The Storyteller

The Storyteller by Adib Khan Read Free Book Online

Book: The Storyteller by Adib Khan Read Free Book Online
Authors: Adib Khan
of the table.
    ‘Now, who would like to tell us a story?’
    ‘Me!’ I raised my right hand with immense enthusiasm. ‘I want to!’
    Heads turned. A moment’s silence before the whispers began again.
    Miss DeSouza’s smile acknowledged me. ‘Anyone else?’
    Titters and self-conscious giggles.
    ‘Me!’ I yelled with delight. I banged the top of the table for her attention.
    ‘All right, Vamana. Tomorrow perhaps.’ She made a great fuss about looking at her watch. ‘It’s nearly time for the bell.’
    ‘I’m telling a story tomorrow!’ I announced proudly when Maji arrived to pick me up.
    ‘What a happy child!’ She beamed. ‘Miss DeSouza! You have worked a miracle in a single day!’
    That smile again. I shuddered at the sensations that raced through me.
    That evening Maji brought out a stack of storybooks and read to me. I pretended to listen obediently. I stifled yawns and tried not to doze off. I heard about handsome princes and beautiful princesses. Ugly villains and heinous deeds. Evil was destroyed and good triumphed. Shadows dispelled. Sunshine and peace. She shook me awake. ‘Do you want to tell your friends one of these stories?’
    ‘The marriage of Rama and Sita pleases everyone.’ My frown did not deter her. ‘I could read it to you again.’
    I lacked the courage to say that I would share one of my stories with the class. It was about a sightless man who talked to himself to avoid loneliness. One day a group of travellers found him laughing and talking under a tree. They thought he was crazy.
    ‘ What makes you so happy?’ one of them asked.
    ‘ Entertaining my friends,’ the man replied.
    They looked all around, unable to see anyone else. ‘Where are they?’
    ‘ In my house.’
    ‘ Perhaps we could take you home,’ one of the travellers offered.
    ‘ I am at home.’
    ‘ Here, under a tree?’
    ‘ No, inside myself…’
    ‘Vamana! You are not listening!’ I repeated what Maji had read. ‘You have such a good memory. The children will love it!’ She clapped her hands and rewarded me with a sweetmeat.
    That night I dreamed of Miss DeSouza. She was trapped in a golden cage, imprisoned by a twin-headed demon that refused to free her until she married him. The demon had his back to me, even when I commanded him to turn. Her refusal angered him. He reached into the cage and strangled her before killing himself by sinking his rapier-like fingernails into his neck. That was when I saw his face. I woke up screaming. The bed was wet.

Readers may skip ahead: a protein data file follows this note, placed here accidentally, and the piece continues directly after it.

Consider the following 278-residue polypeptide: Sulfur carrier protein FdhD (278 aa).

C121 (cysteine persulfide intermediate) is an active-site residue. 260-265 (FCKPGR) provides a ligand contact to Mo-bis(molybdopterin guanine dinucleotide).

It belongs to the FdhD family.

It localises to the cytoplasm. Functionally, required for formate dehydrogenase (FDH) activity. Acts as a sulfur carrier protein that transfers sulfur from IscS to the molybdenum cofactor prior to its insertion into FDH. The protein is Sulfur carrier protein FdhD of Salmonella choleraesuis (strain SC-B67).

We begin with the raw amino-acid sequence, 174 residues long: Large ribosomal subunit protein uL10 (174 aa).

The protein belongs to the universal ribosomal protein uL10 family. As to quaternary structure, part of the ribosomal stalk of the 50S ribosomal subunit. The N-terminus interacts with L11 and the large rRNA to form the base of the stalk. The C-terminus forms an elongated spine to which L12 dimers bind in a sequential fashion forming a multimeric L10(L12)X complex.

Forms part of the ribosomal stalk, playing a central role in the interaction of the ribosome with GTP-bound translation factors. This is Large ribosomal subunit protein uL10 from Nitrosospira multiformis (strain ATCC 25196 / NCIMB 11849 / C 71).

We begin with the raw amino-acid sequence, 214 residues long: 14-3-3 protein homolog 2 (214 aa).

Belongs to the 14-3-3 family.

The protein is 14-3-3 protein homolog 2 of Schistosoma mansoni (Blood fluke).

The morning light calmed me. I struggled out of bed and looked into the mirror. There he was with only one face, laughing at me.
    At school I reminded Miss DeSouza about the storytelling session.
    ‘Later,’ she mumbled absent-mindedly. Her face was flushed and her eyes sparkled as she led us to assembly.
    Mrs Prasad began by congratulating Miss DeSouza on her forthcoming wedding. ‘Miss DeSouza will be away for a few weeks,’ the headmistress announced. ‘When she returns, she will be Mrs Fernandez.’ Cheering and clapping.
    I was possessed by a terrible rage. Swirling clouds and vengeful winds howled inside me. I was convinced that Mrs Prasad had orchestrated the calamity. I understood howwretched the demon of my nightmare might have felt. My howl of protest frightened the other children and startled the teachers into a state of inaction. (‘A wolf in pain,’ Mrs Prasad later described the sound to the police. ‘Something from a darkness deep inside him.’) I stumbled to the front of the room and rammed into Mrs Prasad. Her legs were targeted with fists and head butts. The terrified shrieks goaded me into an inadvertent discovery of my most potent weapon. I sank my teeth into the flaccid calf muscles of her left leg.
    That evening I cried for one of the few times in my life. It wasn’t because of the pain in my back or the throbbing of my swollen face where Vijay had repeatedly struck me. My tears were for Maji. The sadness on

Similar Books

Edward Lee


Open Wounds

Camille Taylor

Last Night

James Salter


Paul Moxham